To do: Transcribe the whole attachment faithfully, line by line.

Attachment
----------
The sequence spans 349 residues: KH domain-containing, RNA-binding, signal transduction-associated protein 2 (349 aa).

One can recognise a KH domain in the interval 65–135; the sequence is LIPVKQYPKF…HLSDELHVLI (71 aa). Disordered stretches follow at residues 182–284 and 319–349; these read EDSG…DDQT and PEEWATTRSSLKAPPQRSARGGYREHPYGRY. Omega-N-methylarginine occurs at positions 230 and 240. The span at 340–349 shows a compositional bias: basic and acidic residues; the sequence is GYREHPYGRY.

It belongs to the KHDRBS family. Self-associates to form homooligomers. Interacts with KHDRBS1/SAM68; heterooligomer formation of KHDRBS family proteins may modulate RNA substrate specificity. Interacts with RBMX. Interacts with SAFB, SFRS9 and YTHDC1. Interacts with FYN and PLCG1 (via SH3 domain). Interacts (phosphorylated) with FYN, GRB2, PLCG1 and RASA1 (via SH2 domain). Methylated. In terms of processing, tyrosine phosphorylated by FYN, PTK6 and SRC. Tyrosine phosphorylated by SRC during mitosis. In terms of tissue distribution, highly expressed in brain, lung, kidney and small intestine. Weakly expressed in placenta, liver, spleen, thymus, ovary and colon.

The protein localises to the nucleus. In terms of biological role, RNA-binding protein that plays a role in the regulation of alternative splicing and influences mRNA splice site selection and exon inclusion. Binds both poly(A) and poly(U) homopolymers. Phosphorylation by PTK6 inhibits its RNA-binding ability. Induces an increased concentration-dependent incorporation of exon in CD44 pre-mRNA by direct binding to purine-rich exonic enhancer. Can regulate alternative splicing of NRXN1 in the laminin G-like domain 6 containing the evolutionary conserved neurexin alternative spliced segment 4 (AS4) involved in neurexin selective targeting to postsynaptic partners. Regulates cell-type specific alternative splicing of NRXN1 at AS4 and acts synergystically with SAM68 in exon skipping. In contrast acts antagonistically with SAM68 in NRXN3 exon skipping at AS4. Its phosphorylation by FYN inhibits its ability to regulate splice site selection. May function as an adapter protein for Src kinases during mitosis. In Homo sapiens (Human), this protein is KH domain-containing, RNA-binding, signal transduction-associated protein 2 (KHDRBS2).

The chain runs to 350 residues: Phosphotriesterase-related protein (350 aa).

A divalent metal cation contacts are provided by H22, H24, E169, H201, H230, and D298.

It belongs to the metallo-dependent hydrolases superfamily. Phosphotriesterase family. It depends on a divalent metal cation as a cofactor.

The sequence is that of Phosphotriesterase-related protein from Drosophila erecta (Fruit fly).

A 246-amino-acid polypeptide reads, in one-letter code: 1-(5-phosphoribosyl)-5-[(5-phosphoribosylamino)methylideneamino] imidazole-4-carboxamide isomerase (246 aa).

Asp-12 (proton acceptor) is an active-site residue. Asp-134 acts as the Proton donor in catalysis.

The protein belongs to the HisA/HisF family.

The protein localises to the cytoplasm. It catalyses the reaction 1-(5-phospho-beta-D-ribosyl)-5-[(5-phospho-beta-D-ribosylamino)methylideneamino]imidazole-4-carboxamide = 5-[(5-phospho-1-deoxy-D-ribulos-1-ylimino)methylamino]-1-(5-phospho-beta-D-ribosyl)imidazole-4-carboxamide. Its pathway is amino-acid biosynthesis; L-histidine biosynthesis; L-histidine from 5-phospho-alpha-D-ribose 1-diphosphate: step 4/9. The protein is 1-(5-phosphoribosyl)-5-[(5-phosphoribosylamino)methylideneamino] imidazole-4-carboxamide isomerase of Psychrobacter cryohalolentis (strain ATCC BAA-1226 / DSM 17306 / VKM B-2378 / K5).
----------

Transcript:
The sequence spans 349 residues: KH domain-containing, RNA-binding, signal transduction-associated protein 2 (349 aa).

One can recognise a KH domain in the interval 65–135; the sequence is LIPVKQYPKF…HLSDELHVLI (71 aa). Disordered stretches follow at residues 182–284 and 319–349; these read EDSG…DDQT and PEEWATTRSSLKAPPQRSARGGYREHPYGRY. Omega-N-methylarginine occurs at positions 230 and 240. The span at 340–349 shows a compositional bias: basic and acidic residues; the sequence is GYREHPYGRY.

It belongs to the KHDRBS family. Self-associates to form homooligomers. Interacts with KHDRBS1/SAM68; heterooligomer formation of KHDRBS family proteins may modulate RNA substrate specificity. Interacts with RBMX. Interacts with SAFB, SFRS9 and YTHDC1. Interacts with FYN and PLCG1 (via SH3 domain). Interacts (phosphorylated) with FYN, GRB2, PLCG1 and RASA1 (via SH2 domain). Methylated. In terms of processing, tyrosine phosphorylated by FYN, PTK6 and SRC. Tyrosine phosphorylated by SRC during mitosis. In terms of tissue distribution, highly expressed in brain, lung, kidney and small intestine. Weakly expressed in placenta, liver, spleen, thymus, ovary and colon.

The protein localises to the nucleus. In terms of biological role, RNA-binding protein that plays a role in the regulation of alternative splicing and influences mRNA splice site selection and exon inclusion. Binds both poly(A) and poly(U) homopolymers. Phosphorylation by PTK6 inhibits its RNA-binding ability. Induces an increased concentration-dependent incorporation of exon in CD44 pre-mRNA by direct binding to purine-rich exonic enhancer. Can regulate alternative splicing of NRXN1 in the laminin G-like domain 6 containing the evolutionary conserved neurexin alternative spliced segment 4 (AS4) involved in neurexin selective targeting to postsynaptic partners. Regulates cell-type specific alternative splicing of NRXN1 at AS4 and acts synergystically with SAM68 in exon skipping. In contrast acts antagonistically with SAM68 in NRXN3 exon skipping at AS4. Its phosphorylation by FYN inhibits its ability to regulate splice site selection. May function as an adapter protein for Src kinases during mitosis. In Homo sapiens (Human), this protein is KH domain-containing, RNA-binding, signal transduction-associated protein 2 (KHDRBS2).

The chain runs to 350 residues: Phosphotriesterase-related protein (350 aa).

A divalent metal cation contacts are provided by H22, H24, E169, H201, H230, and D298.

It belongs to the metallo-dependent hydrolases superfamily. Phosphotriesterase family. It depends on a divalent metal cation as a cofactor.

The sequence is that of Phosphotriesterase-related protein from Drosophila erecta (Fruit fly).

A 246-amino-acid polypeptide reads, in one-letter code: 1-(5-phosphoribosyl)-5-[(5-phosphoribosylamino)methylideneamino] imidazole-4-carboxamide isomerase (246 aa).

Asp-12 (proton acceptor) is an active-site residue. Asp-134 acts as the Proton donor in catalysis.

The protein belongs to the HisA/HisF family.

The protein localises to the cytoplasm. It catalyses the reaction 1-(5-phospho-beta-D-ribosyl)-5-[(5-phospho-beta-D-ribosylamino)methylideneamino]imidazole-4-carboxamide = 5-[(5-phospho-1-deoxy-D-ribulos-1-ylimino)methylamino]-1-(5-phospho-beta-D-ribosyl)imidazole-4-carboxamide. Its pathway is amino-acid biosynthesis; L-histidine biosynthesis; L-histidine from 5-phospho-alpha-D-ribose 1-diphosphate: step 4/9. The protein is 1-(5-phosphoribosyl)-5-[(5-phosphoribosylamino)methylideneamino] imidazole-4-carboxamide isomerase of Psychrobacter cryohalolentis (strain ATCC BAA-1226 / DSM 17306 / VKM B-2378 / K5).